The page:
The Himalayan, or Himmie for short, is a Persian in Siamese drag. Unlike its parent breeds the Persian and the Siamese. Long-haired cat identical in type to the Persian, with the exception of its blue eyes.
(Photo Credit: Getty Images)


The Himalayan cat is a long-haired breed who has a sweet temperament and striking appearance. They are a cross between Persian and Siamese cats and have the best qualities of both breeds. Himalayans have the dense, luxurious coat of a Persian and the distinctive colorpoint markings of a Siamese. Their eyes are always a brilliant blue, and their noses and paws are typically darker than the rest of their body.

Himalayans, also called Himmies, are generally gentle and affectionate cats. They are for good with children and other pets. Himalayans are also relatively low-maintenance cats but require regular grooming to prevent their coats from becoming matted.

Quick Facts

  • Origin: The Himalayan cat is a breed that originated in the United States in the early 20th century. It is a crossbreed between Siamese and Persian cats.
  • Size: Himalayan cats are medium to large-sized cats with a well-balanced and muscular body.
  • Breed Group: Himalayans are a part of the Persian breed group, known for their long, luxurious coats and sweet personalities.
  • Lifespan: 12 to 15 years.
  • Coat: They have a long, silky coat that comes in various color points similar to Siamese cats. Their fur is typically cream or fawn with darker points on the ears, face, paws, and tail.
  • Temperament: Himalayan cats are known for their gentle, calm, and affectionate nature. They are often described as quiet and enjoy lounging around the house. They can be quite social and enjoy the company of their owners.
  • Exercise Needs: Himalayans are not particularly active cats and may be content with moderate exercise. Interactive toys and short play sessions can help keep them mentally and physically stimulated.
  • Training: They are generally easy to litter train and can be taught basic commands. However, they may not be as active or outgoing as some other breeds, so training may require patience.
  • Grooming: Their long fur requires regular grooming to prevent matting and tangles. Daily brushing is recommended to keep their coat in good condition. Additionally, regular eye cleaning may be necessary due to their flat faces, which can lead to tear staining.
  • Health: Himalayan cats can be prone to some health issues common to flat-faced breeds, including respiratory problems and dental issues. They are also at risk for kidney disease and heart conditions. Regular vet check-ups are crucial to monitor their health.
  • Homeward Bound: The Incredible Journey” features a Himalayan cat named “Sassy” voiced by Sally Field.

Himalayan Cat Pictures

Himalayan History

The Himalayan cat, also known as the Himmie, is a man-made breed developed by crossing Persians with Siamese to bring in the color points and blue eyes of the Siamese.

Breeders began to work towards this goal in 1931 when cat breeder Virginia Cobb and Harvard Medical School researcher Clyde Keeler started selective breeding to develop longhaired cats with the distinctive color points of the Siamese. The first kitten to be called a Himalayan was named Newton’s Debutante.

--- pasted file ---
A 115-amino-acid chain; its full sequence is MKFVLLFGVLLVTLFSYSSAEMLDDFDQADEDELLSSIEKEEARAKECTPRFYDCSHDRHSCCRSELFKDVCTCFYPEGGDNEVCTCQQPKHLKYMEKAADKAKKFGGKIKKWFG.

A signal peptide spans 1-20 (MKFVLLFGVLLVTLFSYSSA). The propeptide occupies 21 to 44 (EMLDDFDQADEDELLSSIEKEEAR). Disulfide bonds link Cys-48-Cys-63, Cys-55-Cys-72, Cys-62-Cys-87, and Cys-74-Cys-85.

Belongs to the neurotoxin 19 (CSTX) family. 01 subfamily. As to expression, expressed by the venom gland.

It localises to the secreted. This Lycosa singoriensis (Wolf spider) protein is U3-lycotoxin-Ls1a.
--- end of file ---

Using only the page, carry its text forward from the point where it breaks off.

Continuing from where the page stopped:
In the 1950s, British and North American breeders became interested in achieving a Siamese-pointed Persian. They started with the Cobb-Keeler “recipe” to get the colorpoint pattern and then bred the cats back to Persians to establish breed type. Once the cats bred true, they sought recognition as a breed.

Whether the Himalayan is considered a variety of Persian or a distinct breed depends on which cat association you talk to. The Cat Fanciers Association recognized the Himalayan as a distinct breed in 1957, but in 1984 the CFA Board of Directors decided to reclassify the Himalayan as a color variety of the Persian.

The American Cat Association also considers the Himalayan a color variety of the Persian, and The International Cat Association recognizes the Himmie as a member of its “Persian Group,” which includes the Persian and the Exotic Shorthair. In other registries, including the American Association of Cat Enthusiasts, the American Cat Fanciers Association, and the Traditional Cat Association, the Himalayan is classified separately from the Persian.

Himalayans may be outcrossed to Persians or, in some associations, Exotic Shorthairs, but the Siamese is no longer a part of the Himalayan breeding program. And today, no matter what he’s called, the Himmie is among the most popular pedigreed cats.

Himalayan Size

Himalayan cats are a medium to large-sized breed. On average, they typically weigh between 7 to 12 pounds (3.2 to 5.4 kg) and stand about 9 to 10 inches (23 to 25 cm) tall at the shoulder. Their size can vary slightly based on gender, genetics, and individual differences, but they are generally known for their sturdy build and luxurious, long fur.

Himalayan Personality


Himalayan cats are known for their gentle, affectionate, and docile personalities. They are often described as being “lap cats” because they love to cuddle and be petted. Himalayans are also relatively quiet cats, and they are not known for being overly active. They are content to relax on their owners’ laps or follow them around the house.

Here are some of the key personality traits of Himalayan cats:

  • Affectionate: Himalayans are very loving and cuddly cats. They love to be petted and scratched, and they will often follow their owners around the house just to be close to them.
  • Docile: Himalayans are gentle and easygoing cats. They are not known for being aggressive or destructive, and they are generally good with children and other pets.
  • Quiet: Himalayans are relatively quiet cats. They do not meow often, and they are not known for being noisy or disruptive.
  • Loyal: Himalayans are very loyal cats. They form strong bonds with their owners, and they will often follow them around the house just to be close to them.
  • Intelligent: Himalayans are intelligent cats. They are easy to train, and they can learn simple tricks.